Foods that Stain Teeth

To promote healthy teeth and gums, think before you eat and drink. Many foods, although nutritious and delicious, may be affecting your teeth in ways you have never thought of. Some of the effects include staining, sensitivity, decay and enamel breakdown. Try brushing and flossing immediately after eating these foods to minimize the effects. Here are a few things to consider when making food choices.

Citrus and Acidic Foods

If you notice a yellowish tint to your teeth, acidic foods like citrus fruits and tomatoes, might be to blame. Even though they are nutrient-packed, these colorful foods can erode the enamel, which might expose the yellow-hued dentin and the tissue beneath the enamel made up of mostly calcium and phosphate crystals. Dark pigmented and acidic sauces like soy sauce and balsamic vinegar can also cause stains on your teeth.


Coffee may be your favorite cure for tired mornings but this wonderfully tasting delight has tannins (acidic polyphenols) in it that lead to staining and discoloration. Plus, because it’s acidic, it alters the pH Just like coffee, tea also contains tannins, so sipping on a cup of chamomile may lead to stains. Green tea stains teeth gray, and black tea stains them yellow. If green tea is your go-to, invest in a high-quality option. The lower the quality, the worse the stain it will cause. And if you just can't live without drinking coffee or tea, consider adding a dash of milk to your cup. Research suggests that adding milk to your coffee or tea slashes its ability to stain your teeth.


The sugars in delicious treats like cookies and hard candy (and even snack foods like chips) latch onto your teeth and become the main meal for the bacteria in your mouth. When the bacteria feed off these sugars, they release acids that lead to tooth decay. This decay may present as dark spots and cause eroded black holes in your teeth.

Soda/Sports Drinks

Sugar-laden beverages act the same as sugar-laden snacks, giving the bacteria in your mouth plenty to feed on and thus releasing damaging acids. Sodas, regular and sugar free alike, are especially dangerous since anything carbonated is acidic. This lowers the pH balance in your mouth and can lead you to be more susceptible to decay. Energy or sports drinks are especially known for their enamel-eroding properties. To keep your enamel intact, please steer clear of these drinks.

Blueberries, Blackberries, and Pomegranates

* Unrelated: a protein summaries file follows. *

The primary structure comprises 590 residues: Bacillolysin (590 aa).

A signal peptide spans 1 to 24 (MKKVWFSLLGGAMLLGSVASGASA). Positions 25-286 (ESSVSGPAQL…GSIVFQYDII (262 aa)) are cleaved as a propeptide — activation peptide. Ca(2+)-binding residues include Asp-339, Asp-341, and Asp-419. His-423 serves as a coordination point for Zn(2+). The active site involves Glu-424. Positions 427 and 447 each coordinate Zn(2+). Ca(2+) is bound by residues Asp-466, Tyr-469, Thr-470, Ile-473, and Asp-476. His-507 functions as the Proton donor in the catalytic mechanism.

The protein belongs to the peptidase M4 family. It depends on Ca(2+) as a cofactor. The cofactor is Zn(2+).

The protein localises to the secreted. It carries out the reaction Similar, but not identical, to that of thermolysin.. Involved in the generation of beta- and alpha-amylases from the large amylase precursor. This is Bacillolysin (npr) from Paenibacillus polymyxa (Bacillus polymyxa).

While they may be chock-full of antioxidants, these richly pigmented berries have a serious stain game. Rule of thumb when it comes to these little superfoods: If it’s difficult to remove their stain from clothing, it’s going to be difficult removing it from teeth. Try swishing your mouth with water after
eating these foods to minimize the effects.

Red Wine

Parents and some of our oldest patients (21 & older) are not surprised that red wine can be responsible for teeth that have turned shades of gray which is a harder hue to remove than yellowish stains. The same pesky tannins that we see in tea and coffee are present in wine as well.

White Wine

Again, for our parents and oldest patients, sipping on white wine can also steal some of the white away from your smile. One study suggests that the lighter type of wine may make tooth stains darker. So, while it does not actually cause stains, its acid content creates little pockets on the surface of the tooth that allow other beverages to seep in deeper.


Tobacco products such as smoking cigarettes, pipes, cigars, vaping or chewing tobacco can cause stains on the teeth. Nicotine and tar in these products produce a yellow tint on the teeth. To maintain a bright and healthy smile please remember your daily oral hygiene routine of brushing and flossing every day. This will help to minimize damaging effects of the food we eat. Please contact our friendly team today if you have questions or would like to schedule a visit with Brent J. Porter D.D.S., Santa Cruz Pediatric Dentist at (831) 459-9802, we look forward to hearing from you!